Donna Wentworth over at Copyfight tries to define what "copyfighting" is and who "copyfighters" are and what is their agenda vis a vi intellectual property law. As she puts it: "the 'copyfight' is the battle to keep intellectual property tethered to its purpose, understanding that when IP rights are pushed too far, they can end up doing exactly the opposite of what they're intended to do." She links to Cory Doctorow, who defines copyfighters as those who are "fighting for reforms to intellectual property" because as he sees it global organizations like the World Intellectual Property Organization (WIPO) advocate ever greater IP rights, benefiting developed nations, which have more mature IP industries, over less well developed nations. Unfortunately, neither definition satisfies me.
Wentworth doesn't explain what she means by intellectual property's "purpose" except to caution proponents of tougher IP laws that their efforts can backfire against them if the public feels the laws enacted are too draconian. Note to Hollywood: "be careful of what you wish for." The declining music sales over the past five years in the face of well publicized legal battles over Napster and its successors by the RIAA can be seen as testament of this logic.
Doctorow with the EFF and other groups like Creative Commons do a good job of explaining what IP reforms they'd like to see, but a poor job of putting it in terms that a layman would understand. This leads to confusion and conflict between them and those who take the other side of the debate such as The Progress & Freedom Foundation. The copyfighters blame rights-maximalists for stifling technological progress and hurting the poor in Third World countries due to restrictive licensing of pharmaceutical patents and IP defenders accuse "copylefties" of being anti-capitalist and supporting widescale piracy of IP goods as typified by services like Kazaa.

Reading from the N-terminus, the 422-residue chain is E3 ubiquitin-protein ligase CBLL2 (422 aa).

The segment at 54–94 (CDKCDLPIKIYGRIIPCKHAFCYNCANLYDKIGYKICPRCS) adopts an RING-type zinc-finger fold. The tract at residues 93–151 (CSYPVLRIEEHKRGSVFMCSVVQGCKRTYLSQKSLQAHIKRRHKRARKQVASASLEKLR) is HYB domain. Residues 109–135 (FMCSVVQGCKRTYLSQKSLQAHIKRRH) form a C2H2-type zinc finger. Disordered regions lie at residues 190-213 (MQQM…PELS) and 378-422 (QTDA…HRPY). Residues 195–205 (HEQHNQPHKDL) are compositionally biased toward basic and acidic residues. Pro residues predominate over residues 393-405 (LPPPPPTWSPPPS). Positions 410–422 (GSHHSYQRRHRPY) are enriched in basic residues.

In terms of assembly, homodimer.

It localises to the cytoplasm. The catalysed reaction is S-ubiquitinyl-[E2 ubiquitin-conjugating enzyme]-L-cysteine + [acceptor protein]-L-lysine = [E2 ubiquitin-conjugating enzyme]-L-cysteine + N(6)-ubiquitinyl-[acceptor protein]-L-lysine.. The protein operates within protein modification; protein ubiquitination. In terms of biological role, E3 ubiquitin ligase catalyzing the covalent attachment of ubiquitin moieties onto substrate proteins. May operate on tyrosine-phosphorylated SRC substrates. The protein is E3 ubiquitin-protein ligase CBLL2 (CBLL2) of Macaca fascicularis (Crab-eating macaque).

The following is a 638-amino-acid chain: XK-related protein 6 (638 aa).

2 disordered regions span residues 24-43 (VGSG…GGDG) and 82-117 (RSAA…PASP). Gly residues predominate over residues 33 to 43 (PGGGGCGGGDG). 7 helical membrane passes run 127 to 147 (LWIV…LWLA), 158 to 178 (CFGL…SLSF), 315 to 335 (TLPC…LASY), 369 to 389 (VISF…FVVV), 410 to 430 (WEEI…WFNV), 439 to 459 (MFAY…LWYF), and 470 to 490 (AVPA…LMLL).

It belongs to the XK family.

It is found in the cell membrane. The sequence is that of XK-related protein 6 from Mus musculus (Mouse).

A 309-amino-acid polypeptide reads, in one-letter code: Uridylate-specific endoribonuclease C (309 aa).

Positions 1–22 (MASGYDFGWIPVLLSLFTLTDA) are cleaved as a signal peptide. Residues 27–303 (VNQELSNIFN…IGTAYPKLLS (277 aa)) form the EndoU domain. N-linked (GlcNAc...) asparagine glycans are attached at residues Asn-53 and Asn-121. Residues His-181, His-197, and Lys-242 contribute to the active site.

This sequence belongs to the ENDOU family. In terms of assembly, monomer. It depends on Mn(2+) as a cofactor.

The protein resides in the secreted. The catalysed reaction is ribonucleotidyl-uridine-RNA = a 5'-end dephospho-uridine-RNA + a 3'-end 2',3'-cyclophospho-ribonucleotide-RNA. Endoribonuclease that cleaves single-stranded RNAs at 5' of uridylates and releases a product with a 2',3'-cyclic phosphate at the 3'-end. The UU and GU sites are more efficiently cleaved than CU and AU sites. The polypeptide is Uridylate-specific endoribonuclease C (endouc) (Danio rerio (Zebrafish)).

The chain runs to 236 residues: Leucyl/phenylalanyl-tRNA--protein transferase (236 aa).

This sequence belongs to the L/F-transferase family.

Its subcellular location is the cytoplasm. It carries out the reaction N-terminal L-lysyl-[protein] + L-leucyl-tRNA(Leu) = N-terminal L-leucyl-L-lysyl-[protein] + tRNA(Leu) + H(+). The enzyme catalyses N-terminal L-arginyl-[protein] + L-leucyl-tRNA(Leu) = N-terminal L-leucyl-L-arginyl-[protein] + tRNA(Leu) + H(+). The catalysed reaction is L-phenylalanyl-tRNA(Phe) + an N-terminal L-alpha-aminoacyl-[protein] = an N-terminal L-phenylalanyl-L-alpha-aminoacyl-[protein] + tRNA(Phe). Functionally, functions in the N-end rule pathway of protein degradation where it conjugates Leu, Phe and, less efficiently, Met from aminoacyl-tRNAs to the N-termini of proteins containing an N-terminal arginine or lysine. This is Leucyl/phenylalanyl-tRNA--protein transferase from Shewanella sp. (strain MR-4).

To rectify this confusion it would be better to think of copyfighters as the "zoning boards" of intellectual property. Zoning boards overseeing real property evaluate and decide whether a particular use of a property by an owner is appropriate for that community in accordance with that jurisdiction's zoning ordinances. Zoning laws and building codes limit what an owner can do with his property and in effect reduce its potential value without restrictions. While an owner might want to build a factory in a residential cul de sac most zoning laws forbid it because it conflicts with the structure and values of the community. The US Supreme Court recognized in Euclid v. Ambler Realty Company (1926) and reaffirmed in Nectow v. Cambridge (1928) that zoning laws must benefit the community if property rights are to be restricted.
If zoning laws can be enacted and be accepted as a part of the bargain of owning real property, then copyfighters theorize: "Why can't IP zoning laws be enacted and be accepted as a part of the bargain of owning intellectual property?" Fair use as it is currently constituted is a vague and weak shield against an infringement claim by IP owners. While there are exceptions that allow unauthorized uses such as criticism and time-shifting, defending one's fair use rights is not cheap. As Larry Lessig, Stanford Law professor and author of "Free Culture," puts it: "fair use is the right to hire a lawyer."
If IP laws going forward are enacted with the same sort of consideration of the community impact versus the property owner's rights as zoning laws are then most copyfighters would feel that their David v. Goliath struggle is worth it.